• In addition to the presidential primaries Super Tuesday, 120 congressional districts will also be holding primaries on Super Tuesday, and about three-quarters of these are in the delegate-rich states of Texas and California. Here’s some interesting House races to watch on Tuesday.

Candidates to watch

Bernie Sanders

Sanders, who finished won the popular vote in Iowa and won New Hampshire and Nevada, claims that his campaign “can bring millions of people into the political process who normally do not vote.” His opponents fear he’ll do the opposite, though, given his advocacy of multi-trillion-dollar programs like Medicare for All and free college and because he is a democratic socialist, rather than a Democrat. Sanders is leading in several states going into Super Tuesday, however, and has a large, loyal and motivated grassroots organization to turn out his key constituencies, especially young people and people of color, especially Hispanics. He’s likely to perform well in California and Texas.

His performance with black voters has been less impressive so far, as was the case four years ago. In 2016, Sanders lost heavily throughout the South to Hillary Clinton, beaten in Alabama by a virtual landslide of 78% to 19% and failing to win a single county in the state. Overwhelmingly, black primary voters, who made up 54% of the electorate, voted for Clinton 91% to 6% in exit polling. Only neighboring Mississippi awarded a larger margin of victory for Clinton over Sanders.

Joe Biden

Biden is going into Super Tuesday on a wave of African-American support from his win in South Carolina, and his strong poll numbers with black voters may help him in many of the states with large numbers of black voters, including Alabama, Virginia and North Carolina. As noted above, though, Sanders has more support among Hispanic voters.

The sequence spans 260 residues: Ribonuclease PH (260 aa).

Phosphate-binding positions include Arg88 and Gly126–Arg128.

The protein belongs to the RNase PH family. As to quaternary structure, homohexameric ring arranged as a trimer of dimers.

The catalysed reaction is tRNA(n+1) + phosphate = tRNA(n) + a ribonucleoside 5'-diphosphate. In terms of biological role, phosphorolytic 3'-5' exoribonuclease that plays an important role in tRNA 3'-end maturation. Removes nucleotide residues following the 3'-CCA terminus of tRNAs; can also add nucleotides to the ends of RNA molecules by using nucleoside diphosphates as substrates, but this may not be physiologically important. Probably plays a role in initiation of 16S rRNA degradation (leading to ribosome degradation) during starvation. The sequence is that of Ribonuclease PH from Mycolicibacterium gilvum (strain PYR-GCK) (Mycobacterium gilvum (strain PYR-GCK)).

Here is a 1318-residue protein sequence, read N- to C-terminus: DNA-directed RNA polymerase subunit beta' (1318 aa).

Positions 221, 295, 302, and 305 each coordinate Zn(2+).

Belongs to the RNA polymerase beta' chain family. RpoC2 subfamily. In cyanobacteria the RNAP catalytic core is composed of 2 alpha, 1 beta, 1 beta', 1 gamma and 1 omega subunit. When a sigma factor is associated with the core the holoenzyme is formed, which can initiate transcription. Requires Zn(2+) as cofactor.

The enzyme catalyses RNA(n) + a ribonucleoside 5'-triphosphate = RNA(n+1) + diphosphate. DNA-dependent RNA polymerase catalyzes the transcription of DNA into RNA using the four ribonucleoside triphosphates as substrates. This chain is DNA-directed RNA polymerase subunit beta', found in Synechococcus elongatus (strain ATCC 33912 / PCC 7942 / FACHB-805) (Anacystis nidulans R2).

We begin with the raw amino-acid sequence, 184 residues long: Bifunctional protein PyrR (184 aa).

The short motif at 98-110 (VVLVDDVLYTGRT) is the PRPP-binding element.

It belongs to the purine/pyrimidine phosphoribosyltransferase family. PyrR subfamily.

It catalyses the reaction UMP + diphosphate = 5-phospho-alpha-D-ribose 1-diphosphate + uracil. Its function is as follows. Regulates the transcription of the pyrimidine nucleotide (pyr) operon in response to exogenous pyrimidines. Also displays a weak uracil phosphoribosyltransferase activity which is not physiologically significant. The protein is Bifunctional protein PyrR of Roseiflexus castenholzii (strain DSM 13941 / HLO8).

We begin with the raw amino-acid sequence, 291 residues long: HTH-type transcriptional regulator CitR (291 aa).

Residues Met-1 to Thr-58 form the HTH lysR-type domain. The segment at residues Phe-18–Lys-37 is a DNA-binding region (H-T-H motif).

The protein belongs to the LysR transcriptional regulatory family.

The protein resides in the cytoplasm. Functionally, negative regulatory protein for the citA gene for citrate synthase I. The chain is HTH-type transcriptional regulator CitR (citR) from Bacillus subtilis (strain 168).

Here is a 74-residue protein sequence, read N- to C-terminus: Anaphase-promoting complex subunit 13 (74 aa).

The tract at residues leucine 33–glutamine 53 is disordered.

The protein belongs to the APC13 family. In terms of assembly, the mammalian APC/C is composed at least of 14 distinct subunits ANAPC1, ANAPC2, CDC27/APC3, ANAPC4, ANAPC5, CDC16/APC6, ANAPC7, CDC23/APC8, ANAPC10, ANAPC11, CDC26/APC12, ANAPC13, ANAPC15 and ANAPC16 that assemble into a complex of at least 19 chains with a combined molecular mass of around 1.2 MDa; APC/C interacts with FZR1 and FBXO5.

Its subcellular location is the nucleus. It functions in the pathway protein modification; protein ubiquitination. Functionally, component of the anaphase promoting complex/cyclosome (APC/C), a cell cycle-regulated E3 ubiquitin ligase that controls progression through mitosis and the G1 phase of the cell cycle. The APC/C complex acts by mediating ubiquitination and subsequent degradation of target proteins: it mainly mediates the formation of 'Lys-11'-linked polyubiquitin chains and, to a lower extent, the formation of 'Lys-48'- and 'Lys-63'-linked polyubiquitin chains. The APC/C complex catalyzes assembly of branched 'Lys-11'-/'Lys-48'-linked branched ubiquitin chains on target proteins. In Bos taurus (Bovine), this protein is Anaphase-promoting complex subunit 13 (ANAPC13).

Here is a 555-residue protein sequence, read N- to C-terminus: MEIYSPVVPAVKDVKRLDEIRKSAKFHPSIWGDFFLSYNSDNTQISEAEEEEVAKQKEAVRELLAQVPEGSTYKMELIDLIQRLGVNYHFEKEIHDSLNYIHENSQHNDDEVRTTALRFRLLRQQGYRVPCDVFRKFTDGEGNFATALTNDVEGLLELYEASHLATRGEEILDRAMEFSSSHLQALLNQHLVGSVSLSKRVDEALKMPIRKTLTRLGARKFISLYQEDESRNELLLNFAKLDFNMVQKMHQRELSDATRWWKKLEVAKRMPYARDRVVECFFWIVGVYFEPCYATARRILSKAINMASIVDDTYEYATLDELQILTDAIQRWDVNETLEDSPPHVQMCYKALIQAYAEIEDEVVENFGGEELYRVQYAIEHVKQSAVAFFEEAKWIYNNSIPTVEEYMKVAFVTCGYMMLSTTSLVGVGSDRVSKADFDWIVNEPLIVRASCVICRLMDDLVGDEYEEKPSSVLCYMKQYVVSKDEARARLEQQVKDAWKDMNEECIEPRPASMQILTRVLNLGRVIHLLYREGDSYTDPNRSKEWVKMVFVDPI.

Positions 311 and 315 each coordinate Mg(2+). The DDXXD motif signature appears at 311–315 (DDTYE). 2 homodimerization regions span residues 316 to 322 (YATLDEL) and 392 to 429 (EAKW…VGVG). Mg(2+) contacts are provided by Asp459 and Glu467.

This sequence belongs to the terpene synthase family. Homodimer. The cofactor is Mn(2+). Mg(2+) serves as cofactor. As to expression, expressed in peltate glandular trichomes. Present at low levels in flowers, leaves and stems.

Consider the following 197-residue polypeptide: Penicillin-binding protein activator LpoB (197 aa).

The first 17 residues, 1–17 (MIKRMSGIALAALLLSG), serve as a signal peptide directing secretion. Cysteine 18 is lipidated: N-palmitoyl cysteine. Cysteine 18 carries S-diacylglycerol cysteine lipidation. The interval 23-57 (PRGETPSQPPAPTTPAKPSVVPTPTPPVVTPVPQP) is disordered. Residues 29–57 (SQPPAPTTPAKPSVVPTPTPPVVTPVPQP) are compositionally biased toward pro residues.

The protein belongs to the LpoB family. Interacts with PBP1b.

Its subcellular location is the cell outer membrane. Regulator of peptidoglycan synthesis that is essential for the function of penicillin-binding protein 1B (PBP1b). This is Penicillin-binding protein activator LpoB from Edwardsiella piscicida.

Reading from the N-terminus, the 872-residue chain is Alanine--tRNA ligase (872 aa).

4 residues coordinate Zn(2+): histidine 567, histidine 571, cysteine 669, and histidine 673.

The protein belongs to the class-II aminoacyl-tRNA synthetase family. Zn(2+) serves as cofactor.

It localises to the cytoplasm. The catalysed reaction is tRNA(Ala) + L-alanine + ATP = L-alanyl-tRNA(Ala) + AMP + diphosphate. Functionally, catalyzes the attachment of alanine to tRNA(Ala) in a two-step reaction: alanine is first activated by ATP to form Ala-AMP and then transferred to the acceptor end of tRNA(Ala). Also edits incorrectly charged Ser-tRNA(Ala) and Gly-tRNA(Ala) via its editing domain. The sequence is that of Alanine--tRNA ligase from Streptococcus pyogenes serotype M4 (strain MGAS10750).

He’s also racking up a number of endorsements after that win. In addition to the coalescing of his recent opponents around his candidacy, with Buttigieg’s and Klobuchar’s endorsements Monday, a number of moderate and establishment Democrats announced their endorsements of him, including former Virginia Governor Terry McAuliffe, fellow Virginians Senator Tim Kaine, Congressman Bobby Scott and Congresswoman Jennifer Wexton, who unseated a GOP incumbent in 2018. Former Senate Majority Leader Harry Reid and Illinois Senator Tammy Duckworth also announced their support. Their endorsements going into Super Tuesday lends credence to an argument Biden articulated to CBS News’ Caitlin Huey-Burns in an interview Monday. 

“There’s an awful lot of people who are running for office who don’t want to run with Bernie at the top of the ticket as a self-proclaimed socialist,” Biden said. “Imagine here in Texas or in North Carolina or in Georgia, the idea, if I said to you, ‘This is an open test. You’re running for office. Do you want a very popular, self-proclaimed socialist or a popular mainstream Democrat running at the top of the ticket?’ My guess is in most states, they’d say no.”   

Mike Bloomberg

Super Tuesday marks the first time Mike Bloomberg will be on the ballot, his first opportunity to see whether his hundreds of millions of dollars spent on television advertising will translate to a substantial number of votes and delegates.

The sheer number of delegates is one reason Mike Bloomberg bypassed the early states altogether, knowing he could potentially scoop up enough delegates in the Super Tuesday states to become one of the top-tier candidates almost overnight. So far, Bloomberg has spent about $500 million on advertising, a staggering amount.

For other candidates, Super Tuesday will mark their last chance to show they still deserve to be in the race. 

After Super Tuesday, the next primaries will be held on March 10, when Idaho, Michigan, Mississippi, Missouri, North Dakota and Washington vote.